Avenues for future revenue growth can be broken down into three categories. The first group is unlicensed handset and device manufacturers. IDCC currently has about 80% of the 2G market licensed and 50% of the 3G market licensed. Currently licensees include Samsung, Apple, LG, RIM, HTC, and most recently Acer. Unlicensed manufacturers include Huawei, Motorola, ZTE, Sony Ericsson, and Nokia. The second group is unlicensed terminal unit manufacturers. This group represents a minority of IDCC’s business. The third group is existing customers for 2G and 3G who are in talks to either license the LTE portfolio or extend their 2G and 3G licenses.
Also, because of InterDigital’s business model, most if not all of the additional revenue generated by new or extended PLAs will be flow right through to the bottom line.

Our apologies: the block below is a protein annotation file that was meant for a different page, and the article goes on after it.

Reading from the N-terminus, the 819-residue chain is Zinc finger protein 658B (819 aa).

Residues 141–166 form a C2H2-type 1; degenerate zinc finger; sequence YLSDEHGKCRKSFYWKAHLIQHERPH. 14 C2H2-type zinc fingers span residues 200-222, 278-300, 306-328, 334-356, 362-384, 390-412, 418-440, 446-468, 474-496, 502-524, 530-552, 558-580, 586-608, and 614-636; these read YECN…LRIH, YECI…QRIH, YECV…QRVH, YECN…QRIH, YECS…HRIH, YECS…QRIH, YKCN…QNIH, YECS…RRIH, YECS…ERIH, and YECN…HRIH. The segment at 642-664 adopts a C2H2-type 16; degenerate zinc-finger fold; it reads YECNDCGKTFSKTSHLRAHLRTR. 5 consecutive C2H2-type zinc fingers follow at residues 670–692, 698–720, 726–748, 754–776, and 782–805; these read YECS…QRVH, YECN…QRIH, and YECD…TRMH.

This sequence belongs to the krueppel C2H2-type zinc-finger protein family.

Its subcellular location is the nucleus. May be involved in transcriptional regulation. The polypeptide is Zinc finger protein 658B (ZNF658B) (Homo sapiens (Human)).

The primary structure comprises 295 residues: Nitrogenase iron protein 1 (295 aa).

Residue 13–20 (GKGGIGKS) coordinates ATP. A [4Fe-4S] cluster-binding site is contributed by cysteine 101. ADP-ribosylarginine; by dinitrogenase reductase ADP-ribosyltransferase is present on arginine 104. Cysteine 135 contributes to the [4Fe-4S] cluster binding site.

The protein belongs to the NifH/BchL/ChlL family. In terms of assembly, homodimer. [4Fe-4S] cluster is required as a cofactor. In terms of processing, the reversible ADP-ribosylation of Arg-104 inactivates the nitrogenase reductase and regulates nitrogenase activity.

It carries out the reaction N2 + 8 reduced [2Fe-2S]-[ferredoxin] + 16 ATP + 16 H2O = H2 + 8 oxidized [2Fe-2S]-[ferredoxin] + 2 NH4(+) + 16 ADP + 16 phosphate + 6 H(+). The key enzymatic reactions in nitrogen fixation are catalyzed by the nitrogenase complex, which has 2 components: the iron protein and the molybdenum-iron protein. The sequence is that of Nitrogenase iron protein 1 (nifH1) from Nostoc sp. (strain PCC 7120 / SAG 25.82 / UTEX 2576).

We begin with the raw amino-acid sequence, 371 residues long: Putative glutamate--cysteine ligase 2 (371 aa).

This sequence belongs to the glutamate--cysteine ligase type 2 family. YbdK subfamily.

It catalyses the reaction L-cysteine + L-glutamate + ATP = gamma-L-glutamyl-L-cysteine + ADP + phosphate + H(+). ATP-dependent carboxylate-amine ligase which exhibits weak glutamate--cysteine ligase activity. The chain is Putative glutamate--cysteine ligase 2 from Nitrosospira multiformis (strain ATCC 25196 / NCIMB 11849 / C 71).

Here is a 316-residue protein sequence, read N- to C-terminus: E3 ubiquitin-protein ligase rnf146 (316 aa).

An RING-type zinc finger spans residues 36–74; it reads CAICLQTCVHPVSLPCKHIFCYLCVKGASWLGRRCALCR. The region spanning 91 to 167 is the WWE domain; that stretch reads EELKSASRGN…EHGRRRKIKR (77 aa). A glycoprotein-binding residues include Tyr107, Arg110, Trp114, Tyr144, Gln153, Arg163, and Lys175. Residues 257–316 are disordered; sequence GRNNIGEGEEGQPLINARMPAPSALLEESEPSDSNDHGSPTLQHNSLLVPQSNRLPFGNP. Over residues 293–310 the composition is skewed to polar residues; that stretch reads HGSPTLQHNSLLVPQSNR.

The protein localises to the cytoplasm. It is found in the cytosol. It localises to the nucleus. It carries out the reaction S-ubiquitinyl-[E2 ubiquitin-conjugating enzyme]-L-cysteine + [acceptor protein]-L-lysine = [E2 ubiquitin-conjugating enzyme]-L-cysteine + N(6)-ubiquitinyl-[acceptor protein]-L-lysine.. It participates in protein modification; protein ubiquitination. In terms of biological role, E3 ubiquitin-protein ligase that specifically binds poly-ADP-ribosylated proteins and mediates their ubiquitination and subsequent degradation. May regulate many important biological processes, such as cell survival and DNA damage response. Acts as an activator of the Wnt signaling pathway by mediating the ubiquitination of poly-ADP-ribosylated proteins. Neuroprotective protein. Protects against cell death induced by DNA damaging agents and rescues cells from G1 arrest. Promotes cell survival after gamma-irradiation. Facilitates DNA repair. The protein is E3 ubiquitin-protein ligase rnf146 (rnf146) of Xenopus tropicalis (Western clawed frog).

Convertible bond Issue
InterDigital also recently raised funds through a $230M convertible bond offering on April 4. The terms for the bond were very attractive; the notes are due in 2016 and carry an interest rate of 2.5%. Furthermore, there will be no dilution of existing shareholders until the stock price hits $66.35. For such a cash-rich ($527M in cash and short term securities as of March 31) company, the issuance seemed rather bizarre--that is, until one considers that Nortel’s patent portfolio is being auctioned off and Google has entered a “stalking horse” bid of $900M. Although InterDigital’s management has been tight lipped about its interest, it is difficult to believe that IDCC won’t be making a bid on at least part of the portfolio, likely just the wireless patent portion.
With good management, a great balance sheet, and a very attractive patent portfolio, InterDigital looks set to continue to thrive. While not as cheap as it once was, it still could make a good investment at current prices, especially with a favorable outcome in its court case with Nokia and a pickup in 3G and LTE licensing activity.